A Cost-Benefit Analysis of the Proposed Trade-Offs for the Overhaul of the Barricade July 30, 2014 A Cost-Benefit Analysis of the Proposed Trade-Offs for the Overhaul of the Barricade John Chu Fighting Turbulence requires sacrifices. The Colonel July 29, 2014 The Colonel Peter Watts The hives are sleeping giants. <em>To Eternity</em> July 24, 2014 To Eternity Wesley Allsbrook and Barrie Potter If all things were normal, Stuart would be considered quite a catch. Brisk Money July 23, 2014 Brisk Money Adam Christopher It's hard out there for a robotic detective.
From The Blog
July 30, 2014
Pull List: Kelly Sue DeConnick’s Captain Marvel
Alex Brown
July 30, 2014
Concerning Hobbits, On-Screen and Off: Why Jackson and Tolkien Can Peacefully Co-exist
Jeff LaSala
July 30, 2014
Yes, Women Want to Be Thor—So Why is the New Avengers Line-up Cause For Ire?
Emily Asher-Perrin
July 29, 2014
Introduction to the H. P. Lovecraft Reread
Ruthanna Emrys and Anne M. Pillsworth
July 25, 2014
Huge New Cast and Bloopers. Highlights from the San Diego Comic Con Game of Thrones Panel
Chris Lough
Showing posts by: Sam Weber click to see Sam Weber's profile
Thu
Feb 3 2011 12:08pm

Joker and Iconoclast

Joker and Iconoclast by Sam Weber

Although there are many highlights in what is consistently an entertaining show, the season two’s “Pop Goes The Joker” is without a doubt my favorite moment in Adam West-era Batman. As a kid, anything about art interested me… and in the post-Batman Returns fever of the early nineties, anything involving Batman was even better.

Perhaps my favorite thing about the show, however little I realized it at the time, was the lighthearted glimpse it offered us into the 1960s. For all of its camp and saccharine dialogue, the series has always existed for me as an artifact of a time and place that I have only ever known through books or television.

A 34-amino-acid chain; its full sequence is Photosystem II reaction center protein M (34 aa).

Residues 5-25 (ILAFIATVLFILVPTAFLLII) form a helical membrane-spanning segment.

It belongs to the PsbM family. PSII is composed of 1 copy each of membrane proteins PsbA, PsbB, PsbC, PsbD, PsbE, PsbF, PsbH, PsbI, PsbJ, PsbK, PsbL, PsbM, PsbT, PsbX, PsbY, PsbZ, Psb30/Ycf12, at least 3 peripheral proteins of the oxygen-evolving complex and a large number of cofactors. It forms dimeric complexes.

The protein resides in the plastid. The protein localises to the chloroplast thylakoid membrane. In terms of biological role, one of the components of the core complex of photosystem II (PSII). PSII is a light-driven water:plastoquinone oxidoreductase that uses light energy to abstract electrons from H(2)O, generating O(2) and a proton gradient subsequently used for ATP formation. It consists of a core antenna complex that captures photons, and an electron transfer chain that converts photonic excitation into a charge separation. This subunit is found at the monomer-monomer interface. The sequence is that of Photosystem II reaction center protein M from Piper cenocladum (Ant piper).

[Read more]

Wed
Jan 19 2011 11:49am

Sam Weber on the ebook cover for Brandon Sanderson’s Mistborn Trilogy

Mistborn Trilogy ebook art by Sam Weber

It’s a challenge to distill an entire trilogy, especially one as good as Mistborn, into a single picture. No idea seems to do the content justice, and every sketch can feel like a compromise. I can recall reading the novels and thinking naively how easy it was going to be to come up with a cover. Sanderson, after all, seems to write like a picture maker, with description and language that suggests more than a casual familiarity with the visual arts. He even writes from an artist’s point of view, quite convincingly I might add, in his recent novel The Way of Kings. To a pictorially oriented person like myself, the effect is palpable, each chapter begs to be illustrated. And in Mistborn everything, both alien and ordinary, is brought to life effortlessly, the fantastic envisioned with the precision and clarity of the familiar and the mundane made wonderful as if seen for the first time.

[Full art after the cut]